It’s likely, halfway through 1994 as one continued the incessant touring trail after finally completing work on his band’s debut album, and the other came to an agreement which would see him adopt the mantle of leader of the Labour Party, that Noel Gallagher and Tony Blair had never even heard of each other.
However, just three short years later the pair would meet inside 10 Downing Street with a handshake and a glass of champagne for an image which now – in all its superficiality – suitably defines an era. By then Noel Gallagher was rich, successful and exhalted. Tony Blair, equally, had just been carried to power in the UK on a landslide, himself now carrying the hopes of a nation blossoming with colour after a generation of grey Tory decline. Or so went the narrative anyway.
Their meeting was the appropriately bizarre hedonistic tipping point of Britpop – that intangible, loosely defined media invention with which Oasis are now so intrinsically tied. Britart and Cool Britannia had themselves been gobbled up by the tabloids in its wake. “Revolution!” they cried. “London swings again!” Yet now, like the Sex Pistols did a decade on from the Summer Of Love, we must surely look back through gritted teeth knowing that, just like Johnny Rotten in 1977, for the majority it was essentially ‘Bollocks’.
Even before that Blair/Gallagher summit was held most of the main protagonists had already come to realise as much. The tabloid press – Dr. Frankenstein to Britpop’s monster – decided enough was enough. Blur were about to re-emerge from their ridiculous Benny Hill cartoon ‘Country House‘ selves with bags under their eyes, a moody camera filter and a far darker story to tell on ‘Beetlebum‘. The gloomy Wigan stroll of Richard Ashcroft and The Verve‘s ‘Bittersweet Symphony‘ would be the diametric anthem for 1997′s summer, ‘Urban Hymns‘ the instant post-Britpop bible. Oasis’ timing was less savvy; the insane riot of ‘Be Here Now‘ arrived right in the eye of a backlash storm, soundtracking a mindset which had already pulled out of the station. It would be another year before Noel Gallagher finally boarded up Supernova Heights and went cold turkey on Billy Connolly videos.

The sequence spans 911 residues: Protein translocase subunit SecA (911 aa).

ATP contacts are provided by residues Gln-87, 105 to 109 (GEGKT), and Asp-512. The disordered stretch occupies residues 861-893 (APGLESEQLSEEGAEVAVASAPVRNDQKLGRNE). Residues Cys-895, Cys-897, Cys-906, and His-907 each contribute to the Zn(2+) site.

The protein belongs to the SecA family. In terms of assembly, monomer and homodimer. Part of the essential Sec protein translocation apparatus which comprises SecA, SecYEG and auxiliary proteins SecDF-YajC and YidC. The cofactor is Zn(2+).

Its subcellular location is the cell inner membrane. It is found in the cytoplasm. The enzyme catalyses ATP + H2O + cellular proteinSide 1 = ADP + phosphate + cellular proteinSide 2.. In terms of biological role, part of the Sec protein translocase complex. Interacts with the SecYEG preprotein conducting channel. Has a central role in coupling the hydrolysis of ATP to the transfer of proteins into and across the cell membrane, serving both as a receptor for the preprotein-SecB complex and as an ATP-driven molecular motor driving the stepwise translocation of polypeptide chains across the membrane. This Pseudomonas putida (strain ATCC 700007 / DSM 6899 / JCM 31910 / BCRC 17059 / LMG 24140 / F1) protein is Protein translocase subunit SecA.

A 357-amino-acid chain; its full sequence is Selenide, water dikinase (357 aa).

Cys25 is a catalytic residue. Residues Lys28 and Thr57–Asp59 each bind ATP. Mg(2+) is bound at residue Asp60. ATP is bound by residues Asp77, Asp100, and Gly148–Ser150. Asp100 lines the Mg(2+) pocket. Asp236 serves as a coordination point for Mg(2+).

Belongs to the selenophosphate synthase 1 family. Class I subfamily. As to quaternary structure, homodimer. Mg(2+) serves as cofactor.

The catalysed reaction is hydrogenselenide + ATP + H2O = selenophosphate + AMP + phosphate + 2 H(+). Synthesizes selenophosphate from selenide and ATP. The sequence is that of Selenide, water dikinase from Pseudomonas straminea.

All of which, incredibly twenty years on, makes ‘Definitely Maybe‘ retrospectively more important than ever – and why this article chooses to get those Britpop footnotes out of the way at the earliest opportunity.
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